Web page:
All India Survey on Governance Issues and Voting Behavior 2018


The Association for Democratic Reforms (ADR) surveyed over 2.73 lakh voters in 534 Lok Sabha constituencies in its third national survey of voters between October and December 2018. Previous surveys were carried out in 2014 (before the Lok Sabha elections) and in 2017. ADR is a Delhi-based non-governmental organisation that works in the area of electoral and political reforms.

This survey of the ‘eligible electorate’ (citizens who are 18 years and above) sought to ascertain voters’ governance-related priorities. It also aimed to assess their perception of the government’s performance on these priorities and to identify the factors that influence voter behaviour.

The survey’s other objectives included assessing voters’ expectations of the government; their opinions on candidates with criminal backgrounds contesting elections; their exposure to inducements offered to voters; their awareness of the role of crime and money in elections; and their thoughts on the electoral process in a democracy.

Of the total number of respondents, 64.88 per cent were men and 35.12 per cent were women. Around 65.28 per cent of all the respondents were between the ages of 18 and 40; 64.84 per cent were from rural areas and 35.36 per cent were from urban areas. Overall, voters found the government’s performance to be ‘below average’ on all 31 governance issues listed in the survey. 


  1. The topmost priorities for voters across all states and divides – age, gender, social, rural/urban and wealth – were ‘better employment opportunities’ and ‘better hospitals/primary healthcare centres’.

  2. 46.80 per cent of voters said ‘better employment opportunities’ was their topmost priority, followed by ‘better hospitals/primary healthcare centres’ (34.60 per cent), and ‘drinking water’ (30.50 per cent). 

  3. On a scale of 1 to 5, where 1 was bad and 5 was good, voters rated the government’s performance as ‘below average’ on these priorities – 2.15 on ‘better employment opportunities’, 2.35 on ‘better hospitals/primary healthcare centres’, and 2.52 on ‘drinking water’. 

  4. For 44.21 per cent of rural voters, ‘better employment opportunities’ was the topmost priority, followed by ‘availability of water for agriculture’ (40.62 per cent) and ‘agriculture loan availability’ (39.42 per cent). Rural voters rated the government ‘below average’ on these priorities, giving it a score of 2.17, 2.18 and 2.15, respectively. 

  5. Priorities that closely followed were higher price realisation for farm products (39.09 per cent of responses), agricultural subsidies for seeds/fertilisers (38.56 per cent), and electricity for agriculture (36.62 per cent). The government’s performance on them was rated at 2.23, 2.06 and 2.14, respectively.

  6. Among rural voters, ‘better public transport’ ranked 10th in the list of priorities, but, in their view, the government performed the best on it, with a score of 2.67.

  7. Among urban voters, 51.60 per cent of respondents listed ‘better employment opportunities’ as their topmost priority and rated the government’s performance on it at 2.1. Other priorities followed, such as ‘better hospitals/ primary healthcare centres’ (39.41 per cent of respondents; government’s performance rated at 2.34), ‘traffic congestion’ (37.17 per cent; 2.25), ‘drinking water’ (35.03 per cent; 2.40) and ‘better roads’ (34.91 per cent, 2.23).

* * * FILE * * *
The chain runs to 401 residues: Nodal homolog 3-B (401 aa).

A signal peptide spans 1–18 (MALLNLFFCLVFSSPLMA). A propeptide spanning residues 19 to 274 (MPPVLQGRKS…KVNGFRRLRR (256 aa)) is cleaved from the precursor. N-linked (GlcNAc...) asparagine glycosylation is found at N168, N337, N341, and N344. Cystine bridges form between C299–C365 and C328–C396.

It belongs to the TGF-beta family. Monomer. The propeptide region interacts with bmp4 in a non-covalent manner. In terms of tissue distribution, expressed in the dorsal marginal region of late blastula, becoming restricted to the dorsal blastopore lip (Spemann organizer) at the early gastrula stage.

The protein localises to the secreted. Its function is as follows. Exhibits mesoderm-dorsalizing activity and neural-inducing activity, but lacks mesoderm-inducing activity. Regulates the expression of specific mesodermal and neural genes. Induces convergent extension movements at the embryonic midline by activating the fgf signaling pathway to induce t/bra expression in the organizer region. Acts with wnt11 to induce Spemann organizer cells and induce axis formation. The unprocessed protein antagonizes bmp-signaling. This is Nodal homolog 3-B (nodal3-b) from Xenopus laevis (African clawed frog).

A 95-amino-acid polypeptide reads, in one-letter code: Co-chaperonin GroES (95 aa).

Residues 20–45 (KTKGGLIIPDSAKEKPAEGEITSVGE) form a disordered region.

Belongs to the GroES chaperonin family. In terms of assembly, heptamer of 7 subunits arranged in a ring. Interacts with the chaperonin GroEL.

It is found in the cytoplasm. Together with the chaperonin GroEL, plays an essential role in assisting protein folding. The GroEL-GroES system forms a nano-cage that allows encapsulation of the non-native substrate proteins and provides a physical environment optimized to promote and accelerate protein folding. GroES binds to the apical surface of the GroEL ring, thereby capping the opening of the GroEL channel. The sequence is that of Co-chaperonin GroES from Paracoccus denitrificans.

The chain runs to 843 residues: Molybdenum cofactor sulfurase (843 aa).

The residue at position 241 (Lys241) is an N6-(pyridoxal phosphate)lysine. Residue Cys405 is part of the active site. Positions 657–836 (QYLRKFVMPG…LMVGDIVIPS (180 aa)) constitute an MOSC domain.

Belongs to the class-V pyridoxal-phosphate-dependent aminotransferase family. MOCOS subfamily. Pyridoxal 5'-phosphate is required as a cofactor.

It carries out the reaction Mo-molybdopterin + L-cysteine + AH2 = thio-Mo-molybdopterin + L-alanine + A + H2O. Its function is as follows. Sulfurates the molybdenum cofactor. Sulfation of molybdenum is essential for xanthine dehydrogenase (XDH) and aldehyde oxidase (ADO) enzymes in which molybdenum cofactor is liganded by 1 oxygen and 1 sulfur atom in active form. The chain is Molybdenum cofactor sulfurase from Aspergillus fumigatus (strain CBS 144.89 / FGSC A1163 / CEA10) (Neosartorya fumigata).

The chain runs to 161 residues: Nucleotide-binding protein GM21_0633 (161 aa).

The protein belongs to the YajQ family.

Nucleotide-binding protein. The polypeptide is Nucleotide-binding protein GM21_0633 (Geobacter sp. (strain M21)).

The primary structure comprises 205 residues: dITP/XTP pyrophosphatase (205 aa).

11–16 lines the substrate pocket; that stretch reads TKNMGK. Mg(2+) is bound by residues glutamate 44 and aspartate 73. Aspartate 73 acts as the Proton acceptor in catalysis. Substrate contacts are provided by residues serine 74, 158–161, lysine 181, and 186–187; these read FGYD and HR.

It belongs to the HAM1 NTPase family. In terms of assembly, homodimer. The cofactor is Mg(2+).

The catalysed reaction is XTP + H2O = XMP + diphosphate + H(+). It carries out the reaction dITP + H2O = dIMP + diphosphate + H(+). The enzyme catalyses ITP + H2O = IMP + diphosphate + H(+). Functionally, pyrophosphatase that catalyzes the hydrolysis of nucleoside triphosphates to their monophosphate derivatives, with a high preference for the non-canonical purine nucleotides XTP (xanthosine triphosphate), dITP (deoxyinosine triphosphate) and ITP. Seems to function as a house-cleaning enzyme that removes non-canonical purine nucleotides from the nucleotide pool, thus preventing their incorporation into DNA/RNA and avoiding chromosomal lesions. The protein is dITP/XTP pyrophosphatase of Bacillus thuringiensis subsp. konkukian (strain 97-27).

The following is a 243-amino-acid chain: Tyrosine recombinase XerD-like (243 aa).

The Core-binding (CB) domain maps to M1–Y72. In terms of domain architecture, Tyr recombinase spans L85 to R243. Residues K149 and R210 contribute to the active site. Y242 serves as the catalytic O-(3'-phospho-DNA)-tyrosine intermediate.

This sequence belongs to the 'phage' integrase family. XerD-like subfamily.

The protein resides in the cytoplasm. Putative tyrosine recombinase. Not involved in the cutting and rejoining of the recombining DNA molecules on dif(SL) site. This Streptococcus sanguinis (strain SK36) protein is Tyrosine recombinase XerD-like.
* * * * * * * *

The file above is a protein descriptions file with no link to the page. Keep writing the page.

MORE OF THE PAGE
8. A comparison of ADR’s 2017 and 2018 surveys shows that the top two voter priorities remained unchanged: ‘better employment opportunities’ and ‘better hospitals/primary healthcare centres’. 

  9. In the 2018 survey, 47 per cent of voters listed ‘better employment opportunities’ as their topmost priority compared to 30 per cent in the 2017 survey. Voters’ rating of the government’s performance dropped from 3.17 in 2017 to 2.15 in 2018. 

  10. ‘Better hospitals/primary healthcare centres’ was listed as the second most important priority by 25 per cent of voters in 2017 and 35 per cent of voters in 2018. The government’s performance on this priority dropped from 3.36 in 2017 to 2.35 in 2018.

  11. The government’s performance on the top five voter priorities dropped from above average in 2017 to below average in 2018.

  12. Around 75.11 per cent of all respondents in the 2018 survey said that the most important factor for them was the chief ministerial candidate of the party they were voting for. This was followed by the candidate’s party (71.32 per cent of respondents) and the candidate himself/herself (68.03 per cent).

  13. ADR’s 2018 survey says that 38 per cent of eligible voters did not vote in the last election because their names were missing from the electoral rolls, while 31 per cent did not vote because they were not registered with the Election Commission of India. 

  14. A majority of the voters (84.14 per cent) said that their own opinion mattered most while voting, followed by the opinion of their husband/wife (6.10 per cent) and of their family members (6.03 per cent)

  15. Around 97.86 per cent of voters did not want candidates with a criminal background in Parliament or the state Assembly.  Nearly 73 per cent of voters were aware that the distribution of cash, money or gifts by candidates ahead of elections is illegal. Only 35.20 per cent knew that they could easily get information about the criminal records of candidates. 

    Focus and Factoids by Abizar Shaikh.


Association for Democratic Reforms


Association for Democratic Reforms, New Delhi


25 Mar, 2019